Concerned that faith-based groups can discriminate in hiring while receiving federal funds, a coalition of 130 organizations told President Obama the policy will tarnish his legacy of fair and equal treatment for all Americans.
The critics, including religious organizations such as the Baptist Joint Committee for Religious Liberty and the Union for Reform Judaism, asked the president to direct Attorney General Loretta Lynch to review a “flawed” 2007 Justice Department memo that said the Religious Freedom Restoration Act provides for an override of nondiscrimination laws for government-funded religious organizations.
“RFRA was not intended to create blanket exemptions to laws that protect against discrimination,” says the letter sent to Obama on August 20 and announced by Americans United for Separation of Church and State.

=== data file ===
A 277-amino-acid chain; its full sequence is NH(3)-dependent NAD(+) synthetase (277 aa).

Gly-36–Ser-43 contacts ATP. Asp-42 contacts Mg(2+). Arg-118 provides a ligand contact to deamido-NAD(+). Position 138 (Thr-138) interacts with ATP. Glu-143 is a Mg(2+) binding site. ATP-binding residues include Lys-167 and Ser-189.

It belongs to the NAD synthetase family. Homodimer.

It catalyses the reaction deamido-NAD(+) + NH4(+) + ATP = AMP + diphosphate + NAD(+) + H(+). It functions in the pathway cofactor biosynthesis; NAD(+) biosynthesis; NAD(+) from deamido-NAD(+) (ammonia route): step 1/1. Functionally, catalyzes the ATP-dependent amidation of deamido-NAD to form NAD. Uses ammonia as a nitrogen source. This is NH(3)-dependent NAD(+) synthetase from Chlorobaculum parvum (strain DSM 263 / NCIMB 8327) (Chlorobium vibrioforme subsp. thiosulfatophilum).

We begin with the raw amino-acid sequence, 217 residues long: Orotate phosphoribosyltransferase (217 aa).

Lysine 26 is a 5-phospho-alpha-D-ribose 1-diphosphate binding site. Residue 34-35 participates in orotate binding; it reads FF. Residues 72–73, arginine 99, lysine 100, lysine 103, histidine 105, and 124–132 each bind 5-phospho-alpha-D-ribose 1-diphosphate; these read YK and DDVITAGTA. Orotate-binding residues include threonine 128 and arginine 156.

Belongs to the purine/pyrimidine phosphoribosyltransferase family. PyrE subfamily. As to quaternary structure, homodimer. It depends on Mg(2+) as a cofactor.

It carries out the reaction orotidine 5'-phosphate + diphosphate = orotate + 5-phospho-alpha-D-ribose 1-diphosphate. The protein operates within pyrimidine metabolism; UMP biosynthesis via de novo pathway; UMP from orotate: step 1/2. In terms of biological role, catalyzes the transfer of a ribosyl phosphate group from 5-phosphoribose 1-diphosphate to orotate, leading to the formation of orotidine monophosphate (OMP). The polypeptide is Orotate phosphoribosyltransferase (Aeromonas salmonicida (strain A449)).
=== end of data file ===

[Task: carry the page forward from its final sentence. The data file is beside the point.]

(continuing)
The White House has received the letter and a spokeswoman said “it will respond in due course.”
A similar letter, supported by 90 organizations, was sent to then-Attorney General Eric Holder in June 2014.
In a blog post, Americans United noted that signatories of the new letter say the memo is being cited by some government-funded groups to refuse medical care to some sexual abuse victims or discriminate against LGBT employees, saying they have religious objections.
Obama originally campaigned against the hiring discrimination policy that dates to the George W. Bush administration, vowing to change it once he was in the White House. “If you get a federal grant, you can’t use that grant money to proselytize to the people you help and you can’t discriminate against them—or against the people you hire—on the basis of their religion,” Obama said in 2008.
“It’s time for him to fulfill that promise,” said Maggie Garrett, Americans United’s legislative dire